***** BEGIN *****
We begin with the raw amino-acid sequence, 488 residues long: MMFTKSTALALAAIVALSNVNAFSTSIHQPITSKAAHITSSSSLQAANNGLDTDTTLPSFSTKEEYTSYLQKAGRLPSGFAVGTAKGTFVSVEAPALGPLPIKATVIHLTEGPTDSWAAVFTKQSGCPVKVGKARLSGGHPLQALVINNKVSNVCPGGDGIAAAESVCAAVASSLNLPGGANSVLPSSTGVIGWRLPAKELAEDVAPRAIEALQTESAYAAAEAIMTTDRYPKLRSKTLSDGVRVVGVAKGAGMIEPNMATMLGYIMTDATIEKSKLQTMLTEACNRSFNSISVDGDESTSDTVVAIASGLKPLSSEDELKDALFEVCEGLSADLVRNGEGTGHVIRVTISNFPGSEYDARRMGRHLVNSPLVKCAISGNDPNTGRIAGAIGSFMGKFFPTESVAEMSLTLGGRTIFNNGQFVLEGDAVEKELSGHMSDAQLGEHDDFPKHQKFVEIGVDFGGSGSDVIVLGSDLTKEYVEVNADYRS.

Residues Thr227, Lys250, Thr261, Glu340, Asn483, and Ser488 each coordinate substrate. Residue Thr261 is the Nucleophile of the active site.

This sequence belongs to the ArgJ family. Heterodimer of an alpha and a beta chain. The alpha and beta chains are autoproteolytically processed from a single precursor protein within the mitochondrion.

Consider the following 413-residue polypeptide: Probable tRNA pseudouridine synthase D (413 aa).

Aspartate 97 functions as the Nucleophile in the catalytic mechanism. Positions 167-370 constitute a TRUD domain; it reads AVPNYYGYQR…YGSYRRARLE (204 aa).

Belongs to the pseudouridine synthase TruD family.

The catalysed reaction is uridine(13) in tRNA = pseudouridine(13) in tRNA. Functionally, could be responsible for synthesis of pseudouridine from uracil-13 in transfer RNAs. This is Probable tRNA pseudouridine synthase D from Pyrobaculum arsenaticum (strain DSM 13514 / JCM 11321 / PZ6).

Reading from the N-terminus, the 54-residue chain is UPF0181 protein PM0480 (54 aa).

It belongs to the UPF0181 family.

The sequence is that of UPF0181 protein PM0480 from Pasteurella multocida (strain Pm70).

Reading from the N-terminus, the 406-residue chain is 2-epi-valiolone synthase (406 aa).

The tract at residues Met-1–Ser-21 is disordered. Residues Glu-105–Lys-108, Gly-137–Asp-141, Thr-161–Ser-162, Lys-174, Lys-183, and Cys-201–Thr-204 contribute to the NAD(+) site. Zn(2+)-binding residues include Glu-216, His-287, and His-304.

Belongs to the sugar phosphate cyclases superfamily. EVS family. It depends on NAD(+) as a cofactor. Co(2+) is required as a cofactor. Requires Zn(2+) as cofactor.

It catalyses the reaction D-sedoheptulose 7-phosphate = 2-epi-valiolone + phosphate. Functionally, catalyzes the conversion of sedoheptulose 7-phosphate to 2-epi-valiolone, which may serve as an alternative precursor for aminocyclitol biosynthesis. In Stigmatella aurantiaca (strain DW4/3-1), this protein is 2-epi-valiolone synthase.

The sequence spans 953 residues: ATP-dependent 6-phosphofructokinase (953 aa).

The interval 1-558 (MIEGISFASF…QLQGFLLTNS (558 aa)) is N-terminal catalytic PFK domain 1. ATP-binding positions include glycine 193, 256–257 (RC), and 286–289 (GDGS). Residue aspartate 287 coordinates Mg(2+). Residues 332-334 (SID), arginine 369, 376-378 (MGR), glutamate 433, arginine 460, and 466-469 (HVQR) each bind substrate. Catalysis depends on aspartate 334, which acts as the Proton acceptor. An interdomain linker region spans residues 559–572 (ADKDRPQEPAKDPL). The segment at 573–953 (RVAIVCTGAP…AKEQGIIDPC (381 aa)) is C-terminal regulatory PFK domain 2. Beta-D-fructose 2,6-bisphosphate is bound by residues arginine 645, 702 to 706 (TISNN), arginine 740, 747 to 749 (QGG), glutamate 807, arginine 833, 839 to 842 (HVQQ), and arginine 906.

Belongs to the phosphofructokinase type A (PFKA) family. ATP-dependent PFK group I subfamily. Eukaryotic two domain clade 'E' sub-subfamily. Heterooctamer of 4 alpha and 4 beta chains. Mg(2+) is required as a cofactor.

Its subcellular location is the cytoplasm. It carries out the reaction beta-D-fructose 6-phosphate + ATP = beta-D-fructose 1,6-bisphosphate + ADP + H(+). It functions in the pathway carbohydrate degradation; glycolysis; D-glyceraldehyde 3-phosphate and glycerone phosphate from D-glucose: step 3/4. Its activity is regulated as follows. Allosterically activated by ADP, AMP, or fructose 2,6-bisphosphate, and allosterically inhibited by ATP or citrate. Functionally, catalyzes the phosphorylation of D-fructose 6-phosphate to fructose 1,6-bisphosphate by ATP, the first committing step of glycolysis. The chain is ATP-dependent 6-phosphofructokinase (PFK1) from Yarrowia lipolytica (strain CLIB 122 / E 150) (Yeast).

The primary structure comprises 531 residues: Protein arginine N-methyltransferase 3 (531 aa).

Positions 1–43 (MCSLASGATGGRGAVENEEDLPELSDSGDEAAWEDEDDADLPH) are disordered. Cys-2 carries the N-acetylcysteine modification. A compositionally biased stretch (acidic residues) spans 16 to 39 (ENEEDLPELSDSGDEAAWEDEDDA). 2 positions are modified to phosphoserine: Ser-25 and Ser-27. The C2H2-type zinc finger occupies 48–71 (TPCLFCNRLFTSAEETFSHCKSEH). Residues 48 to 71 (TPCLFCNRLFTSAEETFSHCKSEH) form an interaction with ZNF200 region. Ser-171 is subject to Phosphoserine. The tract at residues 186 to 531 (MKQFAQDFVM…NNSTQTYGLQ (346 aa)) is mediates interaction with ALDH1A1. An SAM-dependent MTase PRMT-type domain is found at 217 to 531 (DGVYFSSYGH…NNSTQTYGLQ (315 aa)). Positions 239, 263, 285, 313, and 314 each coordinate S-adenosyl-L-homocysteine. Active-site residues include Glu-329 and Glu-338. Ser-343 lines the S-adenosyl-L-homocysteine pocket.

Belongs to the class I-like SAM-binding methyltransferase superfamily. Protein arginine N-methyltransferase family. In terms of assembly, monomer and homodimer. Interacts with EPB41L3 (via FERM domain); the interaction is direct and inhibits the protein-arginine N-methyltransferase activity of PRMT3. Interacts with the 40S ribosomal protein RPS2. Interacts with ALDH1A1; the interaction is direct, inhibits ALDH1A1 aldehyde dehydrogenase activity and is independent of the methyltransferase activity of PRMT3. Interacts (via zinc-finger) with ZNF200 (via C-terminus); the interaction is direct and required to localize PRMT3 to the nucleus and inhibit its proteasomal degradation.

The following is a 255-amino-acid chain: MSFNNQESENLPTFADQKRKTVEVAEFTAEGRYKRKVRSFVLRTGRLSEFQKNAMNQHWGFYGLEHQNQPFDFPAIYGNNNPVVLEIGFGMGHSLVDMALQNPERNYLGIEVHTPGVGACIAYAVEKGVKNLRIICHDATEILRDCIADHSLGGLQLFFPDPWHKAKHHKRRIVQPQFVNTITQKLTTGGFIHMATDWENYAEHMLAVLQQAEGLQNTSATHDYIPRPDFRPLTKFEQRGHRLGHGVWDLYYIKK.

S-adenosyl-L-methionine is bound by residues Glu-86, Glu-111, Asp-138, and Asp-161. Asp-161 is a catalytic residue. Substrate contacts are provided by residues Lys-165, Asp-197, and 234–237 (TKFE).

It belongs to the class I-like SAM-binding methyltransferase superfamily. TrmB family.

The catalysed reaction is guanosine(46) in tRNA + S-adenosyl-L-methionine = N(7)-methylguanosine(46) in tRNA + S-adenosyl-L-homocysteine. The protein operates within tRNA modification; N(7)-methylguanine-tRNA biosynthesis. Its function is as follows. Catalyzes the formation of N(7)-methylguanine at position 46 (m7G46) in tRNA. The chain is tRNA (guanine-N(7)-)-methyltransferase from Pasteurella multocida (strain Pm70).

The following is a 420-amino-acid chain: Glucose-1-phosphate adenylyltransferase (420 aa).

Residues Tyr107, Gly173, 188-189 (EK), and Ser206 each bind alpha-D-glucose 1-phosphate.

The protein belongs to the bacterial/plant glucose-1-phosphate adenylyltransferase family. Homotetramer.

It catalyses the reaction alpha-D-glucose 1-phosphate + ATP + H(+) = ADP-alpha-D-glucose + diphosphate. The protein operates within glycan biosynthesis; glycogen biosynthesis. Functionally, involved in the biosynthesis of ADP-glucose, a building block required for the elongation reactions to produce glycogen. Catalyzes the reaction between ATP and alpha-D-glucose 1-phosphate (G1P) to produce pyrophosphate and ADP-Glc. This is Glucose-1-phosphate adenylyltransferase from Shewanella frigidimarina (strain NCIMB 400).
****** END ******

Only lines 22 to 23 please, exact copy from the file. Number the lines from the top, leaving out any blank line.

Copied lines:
The following is a 255-amino-acid chain: MSFNNQESENLPTFADQKRKTVEVAEFTAEGRYKRKVRSFVLRTGRLSEFQKNAMNQHWGFYGLEHQNQPFDFPAIYGNNNPVVLEIGFGMGHSLVDMALQNPERNYLGIEVHTPGVGACIAYAVEKGVKNLRIICHDATEILRDCIADHSLGGLQLFFPDPWHKAKHHKRRIVQPQFVNTITQKLTTGGFIHMATDWENYAEHMLAVLQQAEGLQNTSATHDYIPRPDFRPLTKFEQRGHRLGHGVWDLYYIKK.

S-adenosyl-L-methionine is bound by residues Glu-86, Glu-111, Asp-138, and Asp-161. Asp-161 is a catalytic residue. Substrate contacts are provided by residues Lys-165, Asp-197, and 234–237 (TKFE).